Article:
When the manga moved from weekly to monthly serialization in 2009, Hoshino heard concerns from readers about its possible cancellation and reassured them that the series would continue. She set up Kanda's backstory by introducing the Third Exorcists, characters related to him and Alma Karma. In Hoshino's original drafts, Kanda's past had a number of plot holes. A rewritten, published version had a young Kanda walking along a path surrounded by dead people who had cared for him. Due to its violence, the image was replaced with one in which Kanda learns that Alma Karma had killed them all. When the chapters were collected into a volume, Hoshino added a small chapter which included the corpses.
When drawing the series, Hoshino entrusts her storyboards to her editor, which was initially complicated to her due to D.Gray-man being her first series. She faced difficulties with the initial weekly serialization of the manga resulted in multiple changes due to the how the storyboards changed across this period. Following Hoshino's change to a three-mestral serialization, she uses digital from the storyboard stage. In bringing this style, she looked after manga author Tite Kubo, famous for writing Bleach, who uses a similar style. This allowed her to add more details to her illustrations and made the faces of her characters more unique.
The author noted that the character of Lavi was popular with fans, placing third in a poll (behind Allen and Kanda) despite infrequent appearances in later story arcs, and she promised that Lavi would return. The story arc involving Alma Karma, featuring several characters, was difficult for the author; as a result, the next arc in which Allen leaves the Black Order contained fewer characters per chapter due to its different format. The character of Apocryphos was introduced to hint at the Heart, a plot element briefly described in a past storyline which would later reappear. Due to Jump Square (the manga's magazine at the time) readership--older men, rather than children--Hoshino found Allen the most difficult character to write. She does not want Allen's problems in recent story arcs to lead to portraying him as a troubled teenager, preferring to show him as a cheerful person with a balance of strength and sorrow. After D.Gray-man dark narrative, Hoshino plans to write more lighthearted series in the future.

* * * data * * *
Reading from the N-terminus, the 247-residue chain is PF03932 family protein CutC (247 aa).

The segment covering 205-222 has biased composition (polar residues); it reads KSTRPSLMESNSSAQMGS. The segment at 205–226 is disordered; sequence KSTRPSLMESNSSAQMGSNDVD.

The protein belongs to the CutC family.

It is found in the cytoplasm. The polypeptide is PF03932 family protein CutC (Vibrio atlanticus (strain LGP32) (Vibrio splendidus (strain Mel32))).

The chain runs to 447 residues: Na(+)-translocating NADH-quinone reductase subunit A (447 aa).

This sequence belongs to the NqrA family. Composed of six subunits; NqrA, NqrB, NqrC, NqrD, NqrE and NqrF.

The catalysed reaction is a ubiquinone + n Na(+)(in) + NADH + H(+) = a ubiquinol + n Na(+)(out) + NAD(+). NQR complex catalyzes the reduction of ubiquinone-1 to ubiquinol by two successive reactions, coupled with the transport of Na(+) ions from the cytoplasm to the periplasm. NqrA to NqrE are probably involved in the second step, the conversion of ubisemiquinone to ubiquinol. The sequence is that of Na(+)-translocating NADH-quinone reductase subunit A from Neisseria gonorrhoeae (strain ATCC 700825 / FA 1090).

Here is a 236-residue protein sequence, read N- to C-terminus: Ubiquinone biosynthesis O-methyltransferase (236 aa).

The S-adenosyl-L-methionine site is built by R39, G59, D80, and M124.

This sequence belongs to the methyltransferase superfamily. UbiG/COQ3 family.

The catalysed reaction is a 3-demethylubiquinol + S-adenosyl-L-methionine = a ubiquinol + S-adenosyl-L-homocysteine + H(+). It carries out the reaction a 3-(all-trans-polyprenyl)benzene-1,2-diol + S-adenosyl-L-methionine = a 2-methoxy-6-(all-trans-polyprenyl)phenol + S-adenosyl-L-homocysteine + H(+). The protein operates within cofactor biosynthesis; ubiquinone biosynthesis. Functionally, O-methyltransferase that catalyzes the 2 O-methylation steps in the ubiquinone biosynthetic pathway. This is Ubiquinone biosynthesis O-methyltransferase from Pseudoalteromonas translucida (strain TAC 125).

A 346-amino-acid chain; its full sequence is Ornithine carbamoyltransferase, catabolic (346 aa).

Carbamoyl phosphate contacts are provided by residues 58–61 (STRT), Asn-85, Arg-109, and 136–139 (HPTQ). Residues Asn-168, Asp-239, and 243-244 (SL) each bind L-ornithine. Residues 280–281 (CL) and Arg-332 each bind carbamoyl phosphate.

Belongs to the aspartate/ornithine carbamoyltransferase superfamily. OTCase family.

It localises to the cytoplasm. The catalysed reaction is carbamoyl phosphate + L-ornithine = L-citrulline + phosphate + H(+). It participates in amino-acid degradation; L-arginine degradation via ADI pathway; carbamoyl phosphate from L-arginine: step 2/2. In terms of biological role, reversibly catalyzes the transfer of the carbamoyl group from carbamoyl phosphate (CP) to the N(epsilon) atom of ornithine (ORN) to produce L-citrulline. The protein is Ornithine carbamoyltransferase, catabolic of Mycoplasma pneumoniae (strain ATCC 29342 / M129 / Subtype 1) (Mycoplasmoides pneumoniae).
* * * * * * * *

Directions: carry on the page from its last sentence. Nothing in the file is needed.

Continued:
According to Hoshino, the series' main theme focuses on tragedy. Many characters such as Allen across the series suffer poor fates such as losing a loved one and being tempted to revive them by the Earl. Although this works, the people are revived as Akuma who consume the skin of their loved ones. This has led to her to state that an initial theme is that people should not be brought back to life. Although some characters like Kanda express unconditional love to Alma, their happiness is short-lived due to Alma dying shortly after this with another writer finding fitting for the series' dark narrative. Additionally, Allen's life becomes sadder across the series as he is forced to abandon the Black Order due to the Pope removing his rights as an exorcist and he is treated as Noah due to his connections with these characters. Nevertheless, Hoshino still tried to make it fun for the readers, stating that Allen will always have allies.
Another common theme of the series is the lack of black and white morality. Although Allen initially starts as a hero in the Black Order, their group are revealed to have created actions that might question the readers' thoughts in regards to whether or not the Order is good. Additionally, the Noah clan starts showing hidden depths despite their evil nature with the antagonistic Earl showing his care for the Noah Nea D. Campbell while Tyki Mikk questions Allen about whether or not the Exorcist should return to his "home" due the way hew has been treated as a result of being the Nea's vessel.
In the book Representing Multiculturalism in Comics and Graphic Novels Carolene Ayaka states another theme set in the series is identity. This is reflected in Allen and the exorcists familiarizing themselves with their own supernatural powers in order to become more humanize themselves. On the other hand, Allen's revelation that he is the 14th Noah which makes him less human. Another theme is grief, as seen in the Millennium Earl's appearance as a tired, middle-aged man who is constantly searching for a former comrade, Nea. Hoshino believes that the Millennium Earl, the series' main antagonist, would fit the manga's demographic. In the book Anime and Philosophy: Wide Eyed Wonder Josef Steiff and Tristan D. Tamplin discuss how D.Gray-man, alongside Spriggan and Ulysses 31, focus on the "end of the world" with D.Gray-man and Spriggan taking references from the blibical flood.